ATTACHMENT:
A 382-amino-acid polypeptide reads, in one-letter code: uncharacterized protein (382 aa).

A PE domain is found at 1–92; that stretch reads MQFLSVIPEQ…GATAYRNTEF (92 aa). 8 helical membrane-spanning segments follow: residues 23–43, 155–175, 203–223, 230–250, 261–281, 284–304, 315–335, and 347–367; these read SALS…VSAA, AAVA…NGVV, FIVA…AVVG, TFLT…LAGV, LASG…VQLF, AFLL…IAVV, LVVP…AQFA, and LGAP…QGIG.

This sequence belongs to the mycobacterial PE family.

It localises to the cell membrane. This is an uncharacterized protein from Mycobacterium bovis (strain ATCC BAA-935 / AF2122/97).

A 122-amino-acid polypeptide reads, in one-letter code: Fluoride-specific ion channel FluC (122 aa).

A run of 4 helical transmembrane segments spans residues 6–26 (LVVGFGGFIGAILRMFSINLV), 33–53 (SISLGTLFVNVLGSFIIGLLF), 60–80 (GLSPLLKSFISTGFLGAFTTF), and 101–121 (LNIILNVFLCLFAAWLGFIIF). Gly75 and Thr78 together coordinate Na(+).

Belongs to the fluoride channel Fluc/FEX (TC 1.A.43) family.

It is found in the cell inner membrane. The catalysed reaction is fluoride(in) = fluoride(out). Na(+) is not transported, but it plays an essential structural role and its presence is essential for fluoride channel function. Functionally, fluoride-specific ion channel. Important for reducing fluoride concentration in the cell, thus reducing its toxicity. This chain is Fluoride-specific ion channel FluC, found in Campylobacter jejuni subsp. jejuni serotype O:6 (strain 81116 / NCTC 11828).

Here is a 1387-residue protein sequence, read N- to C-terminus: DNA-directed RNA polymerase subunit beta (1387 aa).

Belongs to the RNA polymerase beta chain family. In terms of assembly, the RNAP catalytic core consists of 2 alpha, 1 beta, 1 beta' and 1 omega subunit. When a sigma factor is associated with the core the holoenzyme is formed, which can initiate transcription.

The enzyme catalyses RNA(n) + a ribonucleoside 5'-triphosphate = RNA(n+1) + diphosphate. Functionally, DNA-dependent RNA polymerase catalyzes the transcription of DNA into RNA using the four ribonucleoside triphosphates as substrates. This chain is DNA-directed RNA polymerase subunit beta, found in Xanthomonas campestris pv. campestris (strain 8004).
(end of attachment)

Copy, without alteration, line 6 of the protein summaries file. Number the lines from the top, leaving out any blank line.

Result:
A run of 4 helical transmembrane segments spans residues 6–26 (LVVGFGGFIGAILRMFSINLV), 33–53 (SISLGTLFVNVLGSFIIGLLF), 60–80 (GLSPLLKSFISTGFLGAFTTF), and 101–121 (LNIILNVFLCLFAAWLGFIIF). Gly75 and Thr78 together coordinate Na(+).